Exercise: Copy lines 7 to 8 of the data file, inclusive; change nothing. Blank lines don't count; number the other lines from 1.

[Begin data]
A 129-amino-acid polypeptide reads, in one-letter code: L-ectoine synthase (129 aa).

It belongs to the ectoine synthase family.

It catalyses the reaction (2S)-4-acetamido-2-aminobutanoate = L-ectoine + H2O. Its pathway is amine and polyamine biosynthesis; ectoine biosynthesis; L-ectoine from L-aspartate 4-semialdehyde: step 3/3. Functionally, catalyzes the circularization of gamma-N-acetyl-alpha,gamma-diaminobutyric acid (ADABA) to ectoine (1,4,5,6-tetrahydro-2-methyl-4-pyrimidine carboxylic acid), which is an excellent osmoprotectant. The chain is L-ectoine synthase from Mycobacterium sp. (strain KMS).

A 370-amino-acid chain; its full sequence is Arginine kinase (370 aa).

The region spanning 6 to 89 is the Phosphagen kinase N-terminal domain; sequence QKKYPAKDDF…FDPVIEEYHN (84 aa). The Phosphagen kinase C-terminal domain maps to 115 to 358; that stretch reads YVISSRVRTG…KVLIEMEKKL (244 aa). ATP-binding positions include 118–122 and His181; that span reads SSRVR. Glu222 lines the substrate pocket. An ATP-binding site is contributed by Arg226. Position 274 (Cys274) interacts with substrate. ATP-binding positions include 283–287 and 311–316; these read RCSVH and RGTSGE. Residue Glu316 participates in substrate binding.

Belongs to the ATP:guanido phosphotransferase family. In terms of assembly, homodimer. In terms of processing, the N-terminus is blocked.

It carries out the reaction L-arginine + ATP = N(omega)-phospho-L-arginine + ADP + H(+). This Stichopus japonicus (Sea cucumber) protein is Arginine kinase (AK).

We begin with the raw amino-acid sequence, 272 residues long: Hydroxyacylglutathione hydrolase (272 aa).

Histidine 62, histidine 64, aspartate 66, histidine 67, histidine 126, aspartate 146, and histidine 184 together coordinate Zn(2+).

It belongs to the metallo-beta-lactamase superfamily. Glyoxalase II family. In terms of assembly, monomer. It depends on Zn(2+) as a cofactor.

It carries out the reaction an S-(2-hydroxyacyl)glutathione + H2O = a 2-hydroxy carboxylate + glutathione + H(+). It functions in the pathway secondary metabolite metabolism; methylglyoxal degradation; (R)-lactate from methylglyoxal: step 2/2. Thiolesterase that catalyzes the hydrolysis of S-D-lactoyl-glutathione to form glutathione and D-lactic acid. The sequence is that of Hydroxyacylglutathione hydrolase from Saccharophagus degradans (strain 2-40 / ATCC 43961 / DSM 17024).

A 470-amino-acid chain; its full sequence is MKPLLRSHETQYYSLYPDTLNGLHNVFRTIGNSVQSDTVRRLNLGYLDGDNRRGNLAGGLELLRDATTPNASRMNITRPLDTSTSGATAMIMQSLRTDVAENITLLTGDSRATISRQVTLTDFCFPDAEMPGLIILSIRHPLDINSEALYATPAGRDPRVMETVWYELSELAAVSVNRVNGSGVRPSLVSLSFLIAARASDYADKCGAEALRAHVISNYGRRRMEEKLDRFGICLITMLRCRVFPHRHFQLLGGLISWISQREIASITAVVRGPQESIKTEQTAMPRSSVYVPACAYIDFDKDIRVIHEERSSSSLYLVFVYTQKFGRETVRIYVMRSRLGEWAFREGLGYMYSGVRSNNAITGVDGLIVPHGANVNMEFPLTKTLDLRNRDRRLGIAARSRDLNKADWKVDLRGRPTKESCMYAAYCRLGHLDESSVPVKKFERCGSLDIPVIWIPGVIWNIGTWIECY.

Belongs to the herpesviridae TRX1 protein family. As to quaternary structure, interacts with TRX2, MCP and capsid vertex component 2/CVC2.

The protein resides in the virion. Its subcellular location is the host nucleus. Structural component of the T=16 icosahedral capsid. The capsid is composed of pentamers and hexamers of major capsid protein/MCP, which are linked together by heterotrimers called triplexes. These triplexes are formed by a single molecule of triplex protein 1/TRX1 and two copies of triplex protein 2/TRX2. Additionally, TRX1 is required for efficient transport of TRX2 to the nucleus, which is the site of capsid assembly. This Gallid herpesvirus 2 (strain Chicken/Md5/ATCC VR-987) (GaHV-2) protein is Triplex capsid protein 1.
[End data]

It carries out the reaction L-arginine + ATP = N(omega)-phospho-L-arginine + ADP + H(+). This Stichopus japonicus (Sea cucumber) protein is Arginine kinase (AK).

We begin with the raw amino-acid sequence, 272 residues long: Hydroxyacylglutathione hydrolase (272 aa).